Steve went to the City, as Bhiksu Heng Ch'au relates above and participated in several weeks of winter sessions. "On the first day of 1979, right in the middle of a Ch'an session, I took refuge with the Triple Jewel under the tutelage of the Venerable Master Hua. From that point on, I had pretty much made up my mind to stay and live at the City of Ten Thousand Buddhas.
"Currently I am living in Tathagata Monastery and attending Dharma Realm Buddhist University. Participating in the monastic activities and attending a university keeps one quite busy most of the time. However, instead of exhausting one to the point of collapse, it has a very opposite effect of raising one's spirits and energy. I find that keeping oneself busy like this is very good at helping one avoid falling into lazy habit patterns. And quite naturally it becomes easier to return the light and illumine the mind ground as one continues to practice vigorously and to not be lazy. By developing this practice of watching the mind, it is possible to cut off thoughts of greed, hatred, and stupidity, which are the source of all the derivative emotions that I expressed frustration about as a child. It is said:
Karma ended, emotion emptied is the true Buddha.
Karma heavy, emotion turbid, is the living being."
WHAT ARE WE LIVING FOR?*
Tonight everyone was given an opportunity to speak. After this, every Friday there will be a chance for everyone to practice lecturing.
To give a lecture, you must be inspired. If you get an inspiration, then get up and speak. If you have no inspiration, you don't have to lecture. I just said that the women had lost because they didn't lecture, but I was just joking. Lecturing isn't a question of winning or losing. Whether you lecture or not isn't the point. The point is: what is your motive? If you are lecturing just to make a good impression, then even if you "win" you have "lost." If you lecture in order to present true principle, even if you "lose," you win. You can't just copy other people and say the same things they do, being a "copy." And you don't have to get all flowery about what you say, either. You just have to speak with true principle. Today, several people said, "Why are we living?" "We" isn't "you." "We" includes not just me, hot just you, but you, me, and everyone else! It means all of us together. It means, "We people in the world—why are we all living? Why did we all come to this world?"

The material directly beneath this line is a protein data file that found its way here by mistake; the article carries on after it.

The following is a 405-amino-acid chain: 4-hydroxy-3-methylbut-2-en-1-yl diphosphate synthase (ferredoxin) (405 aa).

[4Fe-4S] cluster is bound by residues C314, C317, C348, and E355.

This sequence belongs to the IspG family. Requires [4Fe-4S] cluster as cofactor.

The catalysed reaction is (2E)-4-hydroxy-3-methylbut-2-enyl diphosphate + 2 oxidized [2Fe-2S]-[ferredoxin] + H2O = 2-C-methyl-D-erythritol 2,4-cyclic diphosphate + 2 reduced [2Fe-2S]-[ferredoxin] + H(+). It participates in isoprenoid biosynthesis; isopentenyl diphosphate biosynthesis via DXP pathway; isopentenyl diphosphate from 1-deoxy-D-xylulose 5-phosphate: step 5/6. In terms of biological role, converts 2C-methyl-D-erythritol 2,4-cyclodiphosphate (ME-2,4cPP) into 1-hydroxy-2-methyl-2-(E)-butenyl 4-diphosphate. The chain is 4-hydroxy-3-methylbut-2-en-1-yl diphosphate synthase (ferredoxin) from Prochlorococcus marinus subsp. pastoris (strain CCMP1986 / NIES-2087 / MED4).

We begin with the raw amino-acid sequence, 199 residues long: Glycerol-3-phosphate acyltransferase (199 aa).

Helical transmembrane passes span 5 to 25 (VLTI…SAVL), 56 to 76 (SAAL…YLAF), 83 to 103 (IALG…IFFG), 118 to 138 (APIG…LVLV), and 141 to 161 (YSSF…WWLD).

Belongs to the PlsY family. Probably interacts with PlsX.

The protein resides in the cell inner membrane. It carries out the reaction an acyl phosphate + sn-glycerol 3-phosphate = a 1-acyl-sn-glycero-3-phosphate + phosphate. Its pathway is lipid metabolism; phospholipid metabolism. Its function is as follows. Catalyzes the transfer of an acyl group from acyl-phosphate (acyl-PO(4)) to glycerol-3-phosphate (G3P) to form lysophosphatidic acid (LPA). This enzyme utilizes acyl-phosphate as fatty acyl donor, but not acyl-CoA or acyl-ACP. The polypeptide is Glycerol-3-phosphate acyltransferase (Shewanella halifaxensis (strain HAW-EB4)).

"I know why we came to this world," you say. "We came here to pick garbage."
Right! We came to pick garbage, the things other people won't have anything to do with. We take them as treasures. But you just copy other people and follow their style. You have not investigated your own creative potential and discovered what your own "style" is.
"But I don't have a 'style'!" you say.
Then why does everybody else have a style? By copying other people you are just adding a head on top of a head, casting aside the roots to grasp at the branches. You're just copying other people. You haven't discovered you own genuine wisdom.
In reality, we aren't here just to pick garbage!
"Then are we here to get rich?" you ask.
No! So what if you get rich? When you die what use is it? None at all. Ultimately why are we here?
We have come into this world to do merit for the world, to do acts of virtue for people and to benefit all living beings. That's what we should be doing. That's our responsibility. You shouldn't hang out in the world just to benefit yourself. That's being petty; it's of no worth. You should work on behalf of all the people in the world, and benefit other people. Now, benefiting other people simply means not getting in other people's way, not obstructing them. You shouldn't benefit yourself and injure others. When you hurt or harm other people you are simply being wrong. That's my explanation. Me people in the world should exhaust our efforts to establish merit and establish virtue.
The ancients said:
Whether or not you "establish words" doesn't matter because words are marks and appearances. Merit and virtue have no form or appearance. True merit and virtue resides in the place beyond the path of words, the place of the mind's function has been cast away and there is nothing-nothing at all. Okay—that's it for today!
-Master Hua March 21, 1980